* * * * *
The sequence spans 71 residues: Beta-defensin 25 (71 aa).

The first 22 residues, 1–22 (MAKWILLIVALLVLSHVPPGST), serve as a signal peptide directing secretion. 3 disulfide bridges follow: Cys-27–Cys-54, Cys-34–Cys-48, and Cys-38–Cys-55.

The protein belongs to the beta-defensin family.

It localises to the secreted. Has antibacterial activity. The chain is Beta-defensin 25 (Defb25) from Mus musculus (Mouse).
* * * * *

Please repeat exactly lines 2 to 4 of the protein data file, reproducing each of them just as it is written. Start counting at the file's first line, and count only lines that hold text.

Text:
The first 22 residues, 1–22 (MAKWILLIVALLVLSHVPPGST), serve as a signal peptide directing secretion. 3 disulfide bridges follow: Cys-27–Cys-54, Cys-34–Cys-48, and Cys-38–Cys-55.

The protein belongs to the beta-defensin family.

It localises to the secreted. Has antibacterial activity. The chain is Beta-defensin 25 (Defb25) from Mus musculus (Mouse).